Below are descriptions and information for all grants awarded in the state of California.
El Dorado County Office of Education
Contacts: Kevin Tierney – Coordinator of Professional Development
The El Dorado County Office of Education (EDCOE), located in Placerville, CA, provides leadership and services to 15 surrounding school districts. The publication of the new California History/Social Sciences Framework has provided the impetus to put History/Social Sciences back in the forefront of the state educational agenda. Through their TPS regional grant, EDCOE plans to leverage this opportunity to bring the districts together in a cooperative and collaborative Community of Practice (COP), identified as the Project to Integrate Primary Sources (PIPS). The PIPS COP will be comprised of 18 History/Social Science teacher leaders representing grades K-12 countywide. Their goal will be developing relevant unit plans to be shared throughout the districts with a focus on effectively integrating primary source documents into student-centered historical inquiry. The Western Region will coordinate with TPS-UC Davis program to provide the initial training. To promote sustainability, Community Coordinator Kevin Tierney, will schedule school site visits throughout the county to educate teachers about the PIPS website and help steer the county’s history/social science instruction toward best practice.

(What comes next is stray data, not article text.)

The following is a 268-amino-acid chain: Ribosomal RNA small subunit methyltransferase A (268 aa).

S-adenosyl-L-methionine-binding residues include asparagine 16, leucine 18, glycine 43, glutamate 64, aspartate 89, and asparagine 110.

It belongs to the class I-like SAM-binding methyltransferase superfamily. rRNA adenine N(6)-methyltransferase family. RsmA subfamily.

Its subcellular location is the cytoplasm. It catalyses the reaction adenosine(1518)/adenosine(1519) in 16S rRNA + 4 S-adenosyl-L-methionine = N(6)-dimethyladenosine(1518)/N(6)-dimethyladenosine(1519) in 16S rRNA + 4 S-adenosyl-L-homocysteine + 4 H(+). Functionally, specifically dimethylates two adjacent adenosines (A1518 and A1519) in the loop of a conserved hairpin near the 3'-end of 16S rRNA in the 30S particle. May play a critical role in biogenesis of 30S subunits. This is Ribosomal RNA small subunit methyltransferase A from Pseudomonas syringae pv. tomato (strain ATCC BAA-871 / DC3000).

Imperial County Office of Education
Grant awarded January 14, 2016